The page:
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Survey: Americans Rate Themselves as Healthy, Despite Research Showing the Opposite
Those who most want community health resources have least access to them (Mar. 6)
Despite an optimistic view of health in their communities, significant portions of the U.S. population are not convinced that communities provide sufficient access to key resources for good health, while 60% of Americans say online information is important to their health, according to a new survey from The Atlantic, in collaboration with GlaxoSmithKline.
The national survey, conducted January 12–20, 2013, found that most Americans place a premium on health care providers and the environment as being primary drivers of their community’s health. The phone survey of 1,004 individuals found that Americans — in particular, lower-income individuals, defined as those making less than $50,000 in household income — view physicians and hospitals as primarily responsible for ensuring good health in a community.
The poll also found that nine out of 10 Americans consider themselves to be in good personal health, and 81% said that the health of people in their community is good. This finding is in stark contrast to recent research on the health status of America, including one-third of U.S. adults who are obese and 26 million adults and children who have diabetes. Moreover, while most Americans believe their health status has not changed recently, 26% said their health has declined and cited worsening economic circumstances as a critical factor.
Although Americans believe a variety of community factors — such as good air and water quality (87%), regular access to physicians and dentists (82%), healthy food choices (81%), and nearby hospitals and urgent care facilities (74%) — are important to their health, the poll found significant unmet needs for the most underserved in this country, with those who most value these community health resources having the least access to them.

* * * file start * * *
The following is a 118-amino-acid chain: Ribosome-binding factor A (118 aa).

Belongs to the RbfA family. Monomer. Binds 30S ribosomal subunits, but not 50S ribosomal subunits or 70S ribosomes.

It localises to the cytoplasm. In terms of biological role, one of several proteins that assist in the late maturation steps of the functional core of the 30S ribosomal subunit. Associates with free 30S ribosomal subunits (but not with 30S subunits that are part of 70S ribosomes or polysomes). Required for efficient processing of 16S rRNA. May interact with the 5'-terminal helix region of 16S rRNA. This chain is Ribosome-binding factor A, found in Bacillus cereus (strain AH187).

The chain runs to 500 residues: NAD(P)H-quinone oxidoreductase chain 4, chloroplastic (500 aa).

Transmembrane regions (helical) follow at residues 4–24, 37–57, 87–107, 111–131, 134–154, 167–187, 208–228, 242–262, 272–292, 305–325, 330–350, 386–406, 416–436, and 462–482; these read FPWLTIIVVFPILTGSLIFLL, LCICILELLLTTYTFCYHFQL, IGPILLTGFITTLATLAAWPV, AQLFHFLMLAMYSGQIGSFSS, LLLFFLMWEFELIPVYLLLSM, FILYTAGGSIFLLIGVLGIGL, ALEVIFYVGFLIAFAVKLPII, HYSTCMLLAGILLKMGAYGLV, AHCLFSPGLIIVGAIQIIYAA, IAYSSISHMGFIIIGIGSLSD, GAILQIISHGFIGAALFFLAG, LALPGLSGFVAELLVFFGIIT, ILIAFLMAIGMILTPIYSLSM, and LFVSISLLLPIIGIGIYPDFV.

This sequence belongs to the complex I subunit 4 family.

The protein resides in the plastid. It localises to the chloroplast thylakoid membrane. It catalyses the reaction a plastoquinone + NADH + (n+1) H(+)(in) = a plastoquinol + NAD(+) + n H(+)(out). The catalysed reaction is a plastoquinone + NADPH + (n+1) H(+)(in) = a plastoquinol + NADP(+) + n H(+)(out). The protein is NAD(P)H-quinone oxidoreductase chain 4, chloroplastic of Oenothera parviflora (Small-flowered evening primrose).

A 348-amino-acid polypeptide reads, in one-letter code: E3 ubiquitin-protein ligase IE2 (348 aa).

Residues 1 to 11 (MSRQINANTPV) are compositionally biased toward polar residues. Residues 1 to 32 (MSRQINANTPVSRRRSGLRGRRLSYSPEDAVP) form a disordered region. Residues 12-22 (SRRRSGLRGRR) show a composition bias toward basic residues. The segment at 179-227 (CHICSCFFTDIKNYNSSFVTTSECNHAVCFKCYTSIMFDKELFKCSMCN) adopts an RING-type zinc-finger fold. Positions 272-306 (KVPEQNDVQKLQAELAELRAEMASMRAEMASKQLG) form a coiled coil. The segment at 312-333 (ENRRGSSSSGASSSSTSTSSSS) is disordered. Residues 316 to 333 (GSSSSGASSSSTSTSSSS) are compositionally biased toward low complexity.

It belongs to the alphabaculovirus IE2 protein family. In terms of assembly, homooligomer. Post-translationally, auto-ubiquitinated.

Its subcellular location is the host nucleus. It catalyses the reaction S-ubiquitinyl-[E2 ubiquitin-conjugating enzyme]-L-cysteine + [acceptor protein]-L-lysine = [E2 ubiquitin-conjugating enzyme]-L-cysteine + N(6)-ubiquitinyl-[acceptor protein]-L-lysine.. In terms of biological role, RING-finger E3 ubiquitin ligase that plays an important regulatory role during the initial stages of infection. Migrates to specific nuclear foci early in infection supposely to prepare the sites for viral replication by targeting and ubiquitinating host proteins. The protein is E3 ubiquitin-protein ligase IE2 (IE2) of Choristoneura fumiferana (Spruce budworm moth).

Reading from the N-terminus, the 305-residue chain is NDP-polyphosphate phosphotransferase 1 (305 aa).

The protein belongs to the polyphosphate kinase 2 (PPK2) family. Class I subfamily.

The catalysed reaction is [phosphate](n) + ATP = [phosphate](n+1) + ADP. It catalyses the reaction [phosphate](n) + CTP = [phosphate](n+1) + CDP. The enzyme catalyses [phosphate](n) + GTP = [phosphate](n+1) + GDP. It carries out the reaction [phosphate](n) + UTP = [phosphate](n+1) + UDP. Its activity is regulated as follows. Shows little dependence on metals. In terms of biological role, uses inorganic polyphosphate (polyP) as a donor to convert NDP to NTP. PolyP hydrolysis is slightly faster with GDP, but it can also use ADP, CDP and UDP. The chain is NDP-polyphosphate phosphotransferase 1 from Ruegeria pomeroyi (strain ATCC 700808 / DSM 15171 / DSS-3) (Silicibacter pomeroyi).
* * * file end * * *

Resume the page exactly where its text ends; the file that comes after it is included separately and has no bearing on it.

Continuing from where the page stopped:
Minorities and urban, low-income Americans, in particular, are less convinced of their access to clean air and water, nearby hospitals, green spaces, and safe housing and healthy food choices. For example, 89% of low-income Americans cited good air and water quality as being very important to their health, and yet only 58% said they had a great deal of access to these environmental and community services. Further, 84% said regular access to physicians and dentists was very important to their health, but only 66% felt they had a great deal of access to them.
Additional survey findings include:
- More than 1 in 3 young Americans (those under the age of 30 years) are willing to have primarily online interaction with physicians. Young people, Hispanics, and upper-income Americans are most open to communicating with their physicians mainly through text messages or e-mails.
- Young people and Hispanics are eager to use web applications to help improve their health.
- Forty percent of Americans who use online resources self-diagnose.
- Thirty-two percent of young Americans who use online health resources act on the information they find without consulting a medical professional.
- A significant proportion of young people use health Web sites for purposes that would otherwise require physician visits.
Source: GlaxoSmithKline; March 6, 2013.